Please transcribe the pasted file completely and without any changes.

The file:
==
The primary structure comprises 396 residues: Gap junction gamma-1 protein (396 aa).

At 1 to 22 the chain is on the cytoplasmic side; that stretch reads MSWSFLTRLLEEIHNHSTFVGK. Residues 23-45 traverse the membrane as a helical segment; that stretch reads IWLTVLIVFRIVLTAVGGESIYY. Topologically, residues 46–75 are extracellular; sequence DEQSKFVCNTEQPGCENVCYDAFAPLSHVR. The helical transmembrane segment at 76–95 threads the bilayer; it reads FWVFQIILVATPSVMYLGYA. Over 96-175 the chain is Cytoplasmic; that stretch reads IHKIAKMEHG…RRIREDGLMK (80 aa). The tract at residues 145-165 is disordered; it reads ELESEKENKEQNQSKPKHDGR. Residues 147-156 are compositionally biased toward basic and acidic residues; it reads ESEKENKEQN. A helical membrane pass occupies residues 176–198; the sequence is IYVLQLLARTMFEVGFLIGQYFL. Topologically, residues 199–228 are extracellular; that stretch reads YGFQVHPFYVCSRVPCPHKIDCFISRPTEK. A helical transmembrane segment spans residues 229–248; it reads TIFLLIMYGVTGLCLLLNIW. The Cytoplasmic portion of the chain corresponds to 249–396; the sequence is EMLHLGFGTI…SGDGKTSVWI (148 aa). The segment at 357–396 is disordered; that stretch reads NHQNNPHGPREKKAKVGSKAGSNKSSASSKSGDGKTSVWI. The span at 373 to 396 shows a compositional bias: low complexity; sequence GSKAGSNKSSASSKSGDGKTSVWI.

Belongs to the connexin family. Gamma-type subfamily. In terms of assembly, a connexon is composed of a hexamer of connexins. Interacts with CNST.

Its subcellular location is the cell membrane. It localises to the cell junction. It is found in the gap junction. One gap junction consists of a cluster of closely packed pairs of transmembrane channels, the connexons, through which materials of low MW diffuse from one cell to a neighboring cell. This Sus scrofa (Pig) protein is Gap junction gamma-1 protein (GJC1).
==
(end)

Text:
The primary structure comprises 396 residues: Gap junction gamma-1 protein (396 aa).

At 1 to 22 the chain is on the cytoplasmic side; that stretch reads MSWSFLTRLLEEIHNHSTFVGK. Residues 23-45 traverse the membrane as a helical segment; that stretch reads IWLTVLIVFRIVLTAVGGESIYY. Topologically, residues 46–75 are extracellular; sequence DEQSKFVCNTEQPGCENVCYDAFAPLSHVR. The helical transmembrane segment at 76–95 threads the bilayer; it reads FWVFQIILVATPSVMYLGYA. Over 96-175 the chain is Cytoplasmic; that stretch reads IHKIAKMEHG…RRIREDGLMK (80 aa). The tract at residues 145-165 is disordered; it reads ELESEKENKEQNQSKPKHDGR. Residues 147-156 are compositionally biased toward basic and acidic residues; it reads ESEKENKEQN. A helical membrane pass occupies residues 176–198; the sequence is IYVLQLLARTMFEVGFLIGQYFL. Topologically, residues 199–228 are extracellular; that stretch reads YGFQVHPFYVCSRVPCPHKIDCFISRPTEK. A helical transmembrane segment spans residues 229–248; it reads TIFLLIMYGVTGLCLLLNIW. The Cytoplasmic portion of the chain corresponds to 249–396; the sequence is EMLHLGFGTI…SGDGKTSVWI (148 aa). The segment at 357–396 is disordered; that stretch reads NHQNNPHGPREKKAKVGSKAGSNKSSASSKSGDGKTSVWI. The span at 373 to 396 shows a compositional bias: low complexity; sequence GSKAGSNKSSASSKSGDGKTSVWI.

Belongs to the connexin family. Gamma-type subfamily. In terms of assembly, a connexon is composed of a hexamer of connexins. Interacts with CNST.

Its subcellular location is the cell membrane. It localises to the cell junction. It is found in the gap junction. One gap junction consists of a cluster of closely packed pairs of transmembrane channels, the connexons, through which materials of low MW diffuse from one cell to a neighboring cell. This Sus scrofa (Pig) protein is Gap junction gamma-1 protein (GJC1).